Struggles to achieve equality are never completely won.

Allegations of bias and the tragic stain of racist violence dominate headlines decades after the Civil Rights Act was signed. American women strive—still—for equal pay in the workplace. And even as LGBT Americans celebrate the U.S. Supreme Court’s affirmation of same-sex marriage, the response in some sectors of the country signals that their fight for acceptance is far from over.

The lesson, always, is that no law or court decision promising equality can deliver as intended without a sustained, collective effort to follow through on its protections.

At a moment when “equality” is very much on the minds of Americans, it’s fitting that we’ve arrived at the 25th anniversary of the Americans with Disabilities Act (ADA).

By any measure, the ADA stands as a watershed for the advancement of disabled persons into the mainstream of American life. Signed into law by President George H. W. Bush, the law expanded civil rights protections to a broad spectrum of Americans, from individuals with vision loss to injured veterans to those living with HIV.

In addition to barring discrimination in employment, the ADA for the first time required that private employers provide “reasonable accommodations” for workers with disabilities. In addition, the law established accessibility requirements for public transportation, businesses that cater to the public, and even websites. As a result, we have more braille and large-print signage and better-designed retail websites, which have given us access to the mainstream.

One of the key goals of the law was to open doors to viable employment for people with disabilities. In doing so, it would encourage greater recognition of the disabled community as a talent resource. And that evolution in perception is critical, because true equality comes when individuals who have lost sight or hearing or mobility are nonetheless viewed as equally capable – by employers, by the larger community, by disabled people themselves.

Twenty-five years later, those of us who advocated for ADA are proud of the progress that’s been made. It’s headline news when a person with vision loss becomes a CEO or rises to public office. Those are high-profile victories and they are all too rare. But perhaps even more significant are the everyday jobs being done by data processors, administrative assistants, medical technicians, service industry workers, sales professionals, and teachers. Each day, the list of jobs that are considered beyond the capabilities of visually impaired people grows exponentially shorter.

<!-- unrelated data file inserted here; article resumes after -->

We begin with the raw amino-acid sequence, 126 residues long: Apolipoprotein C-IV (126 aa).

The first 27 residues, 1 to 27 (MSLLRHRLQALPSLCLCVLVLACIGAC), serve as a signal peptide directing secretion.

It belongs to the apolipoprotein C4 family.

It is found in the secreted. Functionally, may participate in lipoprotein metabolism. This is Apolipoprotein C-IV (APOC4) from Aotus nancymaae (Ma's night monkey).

Has the ADA made a difference? Absolutely. Today there more and more employers who are setting aside bias and negative assumptions and saying “yes” to a qualified applicants. Unfortunately, these successes make the pace of progress all the more frustrating.

Sadly, the workforce participation rate among people who are blind or visually impaired is only 36 percent, just half that of the general population.

In real terms, it means that the vast majority of working-age people who are visually impaired are still missing from the workforce. Without work, they cannot be independent. Without independence, social equality remains an abstraction — a goal forever out of reach — and our employers are deprived of our talents, skills, and valuable insights.

We can do better.

For starters, employers and human resources directors need more and better information about how employees with vision loss do their jobs. Recent surveys show that employers are critically underinformed about accommodations that can help their disabled employees to adapt and succeed. Many fear the financial cost and perceived inconvenience of accommodating visually impaired workers.

The American Foundation for the Blind works nationally to bring vision loss practitioners and researchers together with employers to share the latest developments in accessible technology. Modest workplace modifications, from improved lighting to computer software that “speaks” the content displayed on the screen, are often all that is needed to ensure productive employment for a person with vision loss. In most cases, the cost to employers is not prohibitive and adaptations can be implemented with few transition pains.

Yet with each step forward, the clearer one sees the great distance our nation needs to travel in order to achieve full compliance with the law and adequately accommodate the blind and visually impaired community.

It isn’t a question of whether we can do this. The technologies are here and advancing by the day. People with vision loss are eager for greater independence and the opportunity to contribute to their communities and the economic health of their country.

We can do it, but only if we have the will. On this 25th anniversary of ADA, our government, the private sector, vision loss professionals — all of us — must recommit to implementing its protections. We must if the U.S. is to meet its sworn obligations to people with visual impairments and to all Americans with disabilities. We too are entitled to equality.